Russell Hayes
There are a handful of gems among these assorted essays. His discussion of jurors is interesting--despite increasing specialization in society, we still use a handful of ordinary, untrained people to decide something as important as the guilt or innocence of a person on trial. There is also a good essay toward the end about the false optimism of materialism. Other touches include a nod towards The Turn of the Screw, as well as a recounting of how he was thrown out of a cab and "consigning" a new ...more
This is probably my second favorite book by Chesterton (next to The Man Who Was Thursday). "A Piece of Chalk" is a classic Chesterton essay. If you read nothing else in this book, or by Chesterton, read this. His insight into the heart of Christian morality hasn't been matched since, well, maybe Augustine. I'm sure that's not true, but I challenge you to produce such a great thinker to compare. His essay on the purpose of vacations not being to go to other places but to come home in the end is f ...more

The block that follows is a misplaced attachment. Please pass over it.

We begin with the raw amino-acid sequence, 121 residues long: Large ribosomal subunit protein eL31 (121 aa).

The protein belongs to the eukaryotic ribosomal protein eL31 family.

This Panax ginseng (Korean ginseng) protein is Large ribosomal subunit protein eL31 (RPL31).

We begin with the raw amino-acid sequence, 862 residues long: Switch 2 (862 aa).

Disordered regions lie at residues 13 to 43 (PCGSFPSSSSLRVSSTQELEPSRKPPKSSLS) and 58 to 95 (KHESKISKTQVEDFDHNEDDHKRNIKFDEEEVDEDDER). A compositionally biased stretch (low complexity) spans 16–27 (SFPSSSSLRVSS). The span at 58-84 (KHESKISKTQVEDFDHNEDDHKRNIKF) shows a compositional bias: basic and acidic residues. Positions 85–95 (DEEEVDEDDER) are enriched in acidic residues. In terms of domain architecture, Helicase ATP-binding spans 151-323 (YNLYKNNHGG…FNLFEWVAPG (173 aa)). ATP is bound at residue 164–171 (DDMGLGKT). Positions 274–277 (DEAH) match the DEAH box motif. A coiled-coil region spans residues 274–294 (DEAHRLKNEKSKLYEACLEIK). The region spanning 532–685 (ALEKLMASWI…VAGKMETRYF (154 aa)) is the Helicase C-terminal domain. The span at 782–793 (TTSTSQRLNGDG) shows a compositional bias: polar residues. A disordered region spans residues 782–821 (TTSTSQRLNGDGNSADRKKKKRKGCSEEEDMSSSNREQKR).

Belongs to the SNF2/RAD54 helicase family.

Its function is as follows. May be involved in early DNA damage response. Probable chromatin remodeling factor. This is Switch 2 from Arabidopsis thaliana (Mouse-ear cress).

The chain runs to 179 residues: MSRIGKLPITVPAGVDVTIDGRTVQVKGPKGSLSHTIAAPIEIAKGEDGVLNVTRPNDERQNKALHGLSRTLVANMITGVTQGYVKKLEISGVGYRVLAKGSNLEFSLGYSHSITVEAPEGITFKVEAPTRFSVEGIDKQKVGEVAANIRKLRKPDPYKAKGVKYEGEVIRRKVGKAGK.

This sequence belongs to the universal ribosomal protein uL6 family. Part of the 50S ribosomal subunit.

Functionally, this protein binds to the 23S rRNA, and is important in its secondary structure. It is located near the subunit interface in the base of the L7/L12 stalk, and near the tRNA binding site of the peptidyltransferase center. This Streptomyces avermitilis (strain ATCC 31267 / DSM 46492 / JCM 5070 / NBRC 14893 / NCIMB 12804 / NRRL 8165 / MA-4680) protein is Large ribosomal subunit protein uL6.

Generally when I am reading a Chesterton novel, I am so blown away by each single line which is sculpted and honed like a statue from the stones of words, that I lose track of what the plot is [sometimes even of whether there *is* a plot] So when he is writing about nothing at all (or so he says) and when he gives himself full freedom to jump from idea to idea, to linger on if needed or to rush from one to the other, the end result is one beautiful collection of thoughts.

There is humour (I mean
Yuri Bernales
Some of these essays feel exactly like trifles, and not very tremendous, but Chesterton is witty as ever, and there are some essays that are absolutely amazing: "Tremendous Trifles," "The Advantages of Having One Leg," "What I Found in My Pocket," "The Red Angel," "The Toy Theater," and a couple of others are especially so.